Georgia Judge Puts on Clinic: This is What You Do To Racists

In the summer of 2015, the Confederate Flag was under fire after the Charleston Shooting and many people were calling for the removal of the flag from many different public areas.  In response, a group of Southerners drove around a Georgia town with guns while waving Confederate Flags.  After their caravan of trucks came under attack from objects being thrown, the group stopped at a birthday party for a young black family.  The situation quickly devolved into a string of racist bigotry that was captured on cellphone video and later presented to authorities, who then charged two of the assailants under a Georgia street gang law.


From NPR:

A Georgia judge has sentenced Kayla Norton, 25, and Jose “Joe” Torres, 26, to spend a combined 19 years in prison for their role in a group’s racist rampage at an 8-year-old’s birthday party — an assault that included shouting racial slurs, making armed threats and waving Confederate battle flags.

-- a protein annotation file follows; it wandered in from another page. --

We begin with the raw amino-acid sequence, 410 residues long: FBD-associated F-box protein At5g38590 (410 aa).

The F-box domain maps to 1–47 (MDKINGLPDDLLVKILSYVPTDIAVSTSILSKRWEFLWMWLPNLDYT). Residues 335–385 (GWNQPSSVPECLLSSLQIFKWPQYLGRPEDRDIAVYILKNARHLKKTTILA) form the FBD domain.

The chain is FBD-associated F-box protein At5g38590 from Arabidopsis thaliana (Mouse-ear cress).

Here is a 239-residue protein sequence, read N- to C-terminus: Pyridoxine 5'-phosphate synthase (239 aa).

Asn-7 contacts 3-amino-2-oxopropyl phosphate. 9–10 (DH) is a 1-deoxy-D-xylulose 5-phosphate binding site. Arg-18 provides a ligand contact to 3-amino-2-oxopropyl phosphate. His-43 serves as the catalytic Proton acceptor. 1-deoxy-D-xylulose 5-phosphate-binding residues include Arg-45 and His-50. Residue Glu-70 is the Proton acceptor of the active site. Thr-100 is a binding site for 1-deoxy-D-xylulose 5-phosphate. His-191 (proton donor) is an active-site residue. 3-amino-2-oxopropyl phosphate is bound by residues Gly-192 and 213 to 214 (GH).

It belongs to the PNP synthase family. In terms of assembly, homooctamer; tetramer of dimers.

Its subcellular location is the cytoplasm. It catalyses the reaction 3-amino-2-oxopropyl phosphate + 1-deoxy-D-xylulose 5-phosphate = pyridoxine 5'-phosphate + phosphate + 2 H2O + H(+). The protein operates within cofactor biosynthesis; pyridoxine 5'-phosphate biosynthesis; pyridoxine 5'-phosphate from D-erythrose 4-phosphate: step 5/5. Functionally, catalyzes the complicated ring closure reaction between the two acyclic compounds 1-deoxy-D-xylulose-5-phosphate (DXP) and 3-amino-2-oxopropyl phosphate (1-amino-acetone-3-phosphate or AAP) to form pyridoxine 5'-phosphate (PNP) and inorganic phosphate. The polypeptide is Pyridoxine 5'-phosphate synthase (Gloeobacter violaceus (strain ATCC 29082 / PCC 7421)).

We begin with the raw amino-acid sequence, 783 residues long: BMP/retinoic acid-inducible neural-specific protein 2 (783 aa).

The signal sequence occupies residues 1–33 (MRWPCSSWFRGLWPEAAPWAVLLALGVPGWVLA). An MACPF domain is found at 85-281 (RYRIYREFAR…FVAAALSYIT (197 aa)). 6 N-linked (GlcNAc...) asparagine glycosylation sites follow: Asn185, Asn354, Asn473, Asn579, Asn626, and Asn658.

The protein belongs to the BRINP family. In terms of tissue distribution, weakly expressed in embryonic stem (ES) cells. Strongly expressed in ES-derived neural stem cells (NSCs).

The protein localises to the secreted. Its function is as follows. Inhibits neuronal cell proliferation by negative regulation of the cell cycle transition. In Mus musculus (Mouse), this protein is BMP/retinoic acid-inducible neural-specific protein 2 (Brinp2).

“I’m so sorry that happened to you,” Norton told the family that endured the assault, weeping in the courtroom at Monday’s sentencing. “I am so sorry.”

After telling the court that she accepted responsibility for her actions, Norton turned to the area of the courtroom where families who attended the birthday party were seated.

“But I want you all to know that that is not me,” Norton told them. “That is not me.”

Norton and Torres, who are not married, have three children together. Prosecutors say they were part of a gang of white supremacists who targeted African-Americans with racist taunts and threatened to murder minorities.

In court Monday, both Norton and Torres sat hunched over and crying after Superior Court Judge William “Beau” McClain handed down his sentence: 13 years in prison and seven years’ probation for Torres, and six years in prison with nine years’ probation for Norton. Both of them are also banished from Douglas County, McClain said.

While these actions took place before the election, it is important that in a post-Trump-election America that we deal with situations like this in the most serious manner possible.  The flag representing the Confederacy, while a portion of Southern history, causes many to recall a dark period of American history.  Flying that flag is a protected right, but then using what that flag represents to many as a mean to terrorize anyone is evil.
About the only silver-lining to this story is that it appears that the couple is sorry for their doings.  Fortunately enough that whether or not the tears and sorrow are an act, these two will never be returning to the county where they committed these acts.


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